We are very proud to announce that we’ve spent the last six months taking all of the experience we have gained over the last few years of working with REAL clients with REAL content marketing challenges and have distilled it into what we think can be your owner’s manual for content marketing.

Our new book, Managing Content Marketing – The Real-World Guide for Creating Passionate Subscribers to Your Brand, is designed to tell marketers exactly how to put content marketing to work with a structured, repeatable process. In fact, it covers the processes of the Top-10 list that you just read.

As Jeffrey Hayzlett, the former CMO of Kodak and author of the bestselling book, The Mirror Test: Is Your Business Really Breathing, said in his very kind forward:

What gets me fired up about this book is that these guys have it so right. Their book provides the vital steps required to navigate this new path called content marketing.

You can certainly learn more about the book here. But we’re very proud to announce that, due to the herculean efforts of Newt Barrett and the editing team at CMI Books, we will have a limited supply of preview copies for sale at Content Marketing World, and online sales will follow very shortly in mid-September.

At Content Marketing World, we’ll have four full days of talking content marketing. We’ll learn so much about how the power of story can work for our business. The process is new. We need to be okay with that. The budget allotted for new content creation is going to become a significant part of our “new media” budget. And subject matter experts in our organizations are going to have new responsibilities. It’s a transformative new process, and it won’t happen overnight. But it can, and should, happen.

Get Content Get Customers, showed us the light, but there’s been no book to show us the way.

Until now.

See you in Cleveland.

By robert-rose published July 5, 2011

What Content Marketing Is Really About

Ask any good author what their story is about and you will almost certainly not get the plot (what happens in the story) but rather the themes (what the story is about).

Take, for example, the recently released hit comedy Bridesmaids.  The story is not about the raunchy shenanigans that go into planning a wedding, but it’s about how life “moves on” with or without you, and you must take charge of it.  In fact, the climactic scene for the main character is not the big wedding, but rather an argument two of the bridesmaids have that convinces Annie (one of the bridesmaids) that she has to “fight for herself.”

Continue Reading

By robert-rose published April 14, 2011

Do You Really Need A Content Marketing Consultant?

Okay quick – how many marketing consultants does it take to change a light bulb?  There is no shortage of punch lines here.   “It depends – how large is your budget?”  Or – “We don’t know – they never seem to get past the requirements stage.”  Or, here’s my favorite (maybe because I made it up) – “Four, one to change the bulb and three to blog how Seth Godin would have done it.

Okay, jokes aside – you may have seen that we have formally launched CMI’s consulting practice (CMIC). I’m so very pleased to have a leading role in helping CMI organize this important initiative, and I’m honored to be working alongside such a stellar group of people.Continue Reading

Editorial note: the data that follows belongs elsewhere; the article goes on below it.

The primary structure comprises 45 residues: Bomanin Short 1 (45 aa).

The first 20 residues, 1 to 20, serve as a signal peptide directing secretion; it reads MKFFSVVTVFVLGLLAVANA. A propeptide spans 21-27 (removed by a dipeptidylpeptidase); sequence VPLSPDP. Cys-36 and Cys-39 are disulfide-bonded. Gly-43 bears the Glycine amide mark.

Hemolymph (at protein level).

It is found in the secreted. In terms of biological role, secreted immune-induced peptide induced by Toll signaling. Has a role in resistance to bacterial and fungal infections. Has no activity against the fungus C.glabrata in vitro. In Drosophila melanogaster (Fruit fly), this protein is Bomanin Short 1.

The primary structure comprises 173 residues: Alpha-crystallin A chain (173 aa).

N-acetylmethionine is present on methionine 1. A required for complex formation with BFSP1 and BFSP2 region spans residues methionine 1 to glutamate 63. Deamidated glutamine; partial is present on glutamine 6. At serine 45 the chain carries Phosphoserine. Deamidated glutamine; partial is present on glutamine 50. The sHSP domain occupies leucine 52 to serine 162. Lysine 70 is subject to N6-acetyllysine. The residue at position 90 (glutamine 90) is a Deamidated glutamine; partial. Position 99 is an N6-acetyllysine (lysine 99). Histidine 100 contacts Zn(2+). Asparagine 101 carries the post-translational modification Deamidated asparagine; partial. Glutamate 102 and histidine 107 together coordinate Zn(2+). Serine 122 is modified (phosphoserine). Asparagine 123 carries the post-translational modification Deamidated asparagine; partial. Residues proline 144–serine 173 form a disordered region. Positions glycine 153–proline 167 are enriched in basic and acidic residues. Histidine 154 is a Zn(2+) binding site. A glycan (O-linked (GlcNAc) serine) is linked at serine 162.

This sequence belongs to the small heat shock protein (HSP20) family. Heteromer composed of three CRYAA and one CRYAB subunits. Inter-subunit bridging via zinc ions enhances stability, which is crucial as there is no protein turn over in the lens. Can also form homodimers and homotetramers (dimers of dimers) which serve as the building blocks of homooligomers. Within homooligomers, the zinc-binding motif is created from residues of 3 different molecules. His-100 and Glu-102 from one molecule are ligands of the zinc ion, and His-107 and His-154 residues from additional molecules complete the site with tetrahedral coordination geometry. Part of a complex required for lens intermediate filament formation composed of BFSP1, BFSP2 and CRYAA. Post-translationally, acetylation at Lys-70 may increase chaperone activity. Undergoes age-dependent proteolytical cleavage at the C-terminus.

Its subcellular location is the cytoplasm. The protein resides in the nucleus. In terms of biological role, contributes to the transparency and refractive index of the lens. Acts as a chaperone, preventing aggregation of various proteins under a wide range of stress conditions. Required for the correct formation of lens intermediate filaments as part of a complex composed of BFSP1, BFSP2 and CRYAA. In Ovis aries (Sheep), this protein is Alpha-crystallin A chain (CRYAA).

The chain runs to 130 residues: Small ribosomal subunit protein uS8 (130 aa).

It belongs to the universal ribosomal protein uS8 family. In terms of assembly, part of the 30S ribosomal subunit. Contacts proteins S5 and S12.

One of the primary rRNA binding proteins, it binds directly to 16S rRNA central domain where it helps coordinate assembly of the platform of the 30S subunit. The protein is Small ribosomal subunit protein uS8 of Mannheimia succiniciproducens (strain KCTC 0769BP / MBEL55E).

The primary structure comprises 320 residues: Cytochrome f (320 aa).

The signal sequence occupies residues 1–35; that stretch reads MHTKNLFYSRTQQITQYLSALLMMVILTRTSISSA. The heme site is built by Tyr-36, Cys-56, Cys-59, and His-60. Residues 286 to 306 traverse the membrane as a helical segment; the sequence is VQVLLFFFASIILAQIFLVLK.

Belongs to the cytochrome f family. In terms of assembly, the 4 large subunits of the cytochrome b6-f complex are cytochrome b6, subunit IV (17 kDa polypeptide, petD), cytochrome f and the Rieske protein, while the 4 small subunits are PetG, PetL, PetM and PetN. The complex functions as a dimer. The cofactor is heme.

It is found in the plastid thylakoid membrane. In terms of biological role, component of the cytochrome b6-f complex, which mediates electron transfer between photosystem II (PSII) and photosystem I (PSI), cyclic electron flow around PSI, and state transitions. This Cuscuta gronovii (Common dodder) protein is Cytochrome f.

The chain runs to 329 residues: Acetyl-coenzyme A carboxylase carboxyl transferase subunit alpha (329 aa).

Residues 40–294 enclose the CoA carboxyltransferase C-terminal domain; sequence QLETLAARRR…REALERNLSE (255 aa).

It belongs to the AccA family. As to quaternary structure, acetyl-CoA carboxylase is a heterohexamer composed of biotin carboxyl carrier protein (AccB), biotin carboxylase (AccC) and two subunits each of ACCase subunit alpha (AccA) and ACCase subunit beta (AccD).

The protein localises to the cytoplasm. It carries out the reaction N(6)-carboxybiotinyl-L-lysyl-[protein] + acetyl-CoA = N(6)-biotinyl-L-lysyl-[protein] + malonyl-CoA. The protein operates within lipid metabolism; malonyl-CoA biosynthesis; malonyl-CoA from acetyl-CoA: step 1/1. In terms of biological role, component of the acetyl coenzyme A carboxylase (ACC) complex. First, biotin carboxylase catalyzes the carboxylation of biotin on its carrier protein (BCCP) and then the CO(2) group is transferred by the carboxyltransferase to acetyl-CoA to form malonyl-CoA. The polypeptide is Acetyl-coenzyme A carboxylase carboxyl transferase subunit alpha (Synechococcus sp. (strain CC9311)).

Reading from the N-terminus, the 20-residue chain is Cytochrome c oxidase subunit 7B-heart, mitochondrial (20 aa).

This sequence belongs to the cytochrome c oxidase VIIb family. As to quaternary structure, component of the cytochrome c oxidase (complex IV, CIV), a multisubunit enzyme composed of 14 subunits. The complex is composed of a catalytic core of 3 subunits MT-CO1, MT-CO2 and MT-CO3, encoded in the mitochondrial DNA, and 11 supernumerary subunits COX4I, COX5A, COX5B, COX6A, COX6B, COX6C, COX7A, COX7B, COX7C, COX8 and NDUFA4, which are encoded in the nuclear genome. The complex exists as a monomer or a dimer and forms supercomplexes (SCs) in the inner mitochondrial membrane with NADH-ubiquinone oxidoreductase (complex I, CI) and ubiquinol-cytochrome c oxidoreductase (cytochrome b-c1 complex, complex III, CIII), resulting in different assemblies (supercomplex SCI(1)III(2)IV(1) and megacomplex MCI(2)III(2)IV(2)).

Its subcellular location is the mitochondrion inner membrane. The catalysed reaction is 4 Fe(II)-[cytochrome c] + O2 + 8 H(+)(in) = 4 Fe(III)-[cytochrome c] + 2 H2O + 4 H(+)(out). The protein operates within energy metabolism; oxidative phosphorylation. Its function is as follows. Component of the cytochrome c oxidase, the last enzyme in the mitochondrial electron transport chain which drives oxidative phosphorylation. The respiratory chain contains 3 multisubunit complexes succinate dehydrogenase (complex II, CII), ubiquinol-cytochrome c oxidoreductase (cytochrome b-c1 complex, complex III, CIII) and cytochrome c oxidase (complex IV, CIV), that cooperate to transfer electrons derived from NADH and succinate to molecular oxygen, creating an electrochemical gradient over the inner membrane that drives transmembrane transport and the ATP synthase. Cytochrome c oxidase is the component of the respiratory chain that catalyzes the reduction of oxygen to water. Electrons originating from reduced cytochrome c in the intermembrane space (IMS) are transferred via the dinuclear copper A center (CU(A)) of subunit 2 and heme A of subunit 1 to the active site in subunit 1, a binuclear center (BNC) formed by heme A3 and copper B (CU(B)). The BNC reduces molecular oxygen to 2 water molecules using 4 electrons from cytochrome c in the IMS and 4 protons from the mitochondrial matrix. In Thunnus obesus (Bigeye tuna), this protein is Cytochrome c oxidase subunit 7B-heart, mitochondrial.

By robert-rose published September 27, 2010

Content Mobility: The Key to Content Migration

When we think of mobile and content these days, the conversation usually goes to publishing content for mobile devices such as iPhones, Blackberries and Android phones.  While the mobile platform is interesting – and something other CMI contributors have covered – by “mobile” I actually mean something quite different. I’m talking about content mobility: migrating content from one CMS to another.Continue Reading

By robert-rose published September 16, 2010

How to Choose a CMS for Content Marketing: Don’t Hammer with a Screwdriver

My college roommate used to hold up his giant screwdriver and say – “this is the only tool I’ll ever need.” And, he’d hammer nails with it, open boxes with it, open beer bottles with it (yes, college was like that for me). It was everything he needed. Sadly, the same can’t be said for different web content management software.

So, if you’re neck deep in a content marketing strategy, it’s a sure bet that you’re also, in some way, wrestling with a web content management system (CMS). Continue Reading

By robert-rose published July 12, 2010

4 Quick Tips for Increasing Your Content Marketing Budget

There’s a great quote that I love that says, “Budgeting is just a way to worry about money before you spend it.”  As you get ready to move into the planning season for your 2011 budget, it’s a good time to start thinking about things you might do to increase your chances of getting increased budget for content marketing.

So, with no further ado – here are some quick checklist items to do as you prepare your content marketing budget.Continue Reading

By robert-rose published June 7, 2010

How to Use Mapping to Develop and Measure Content

In last week’s post, I walked you through how to map your content to your buyer personas and sales funnel. By having this information, you can start to see where your gaps in content are.

So, what’s next? You need to fill in the gaps and put a plan in place to measure what is and isn’t working.Continue Reading

By robert-rose published June 2, 2010

A Quick and Dirty Way to Segment your B2B Content Marketing

If you’re a B2B marketer you’ve inevitably heard sales say things like this:

“Yeah, we’re getting leads from all that content you guys in marketing are writing – but they’re all tire kickers.”

Or (my favorite): “We don’t need more leads. . . we need better leads.”  What now?

You want to be able to address these questions from sales with answers that are really specific. For instance, wouldn’t it be nice to be armed with this kind of info?Continue Reading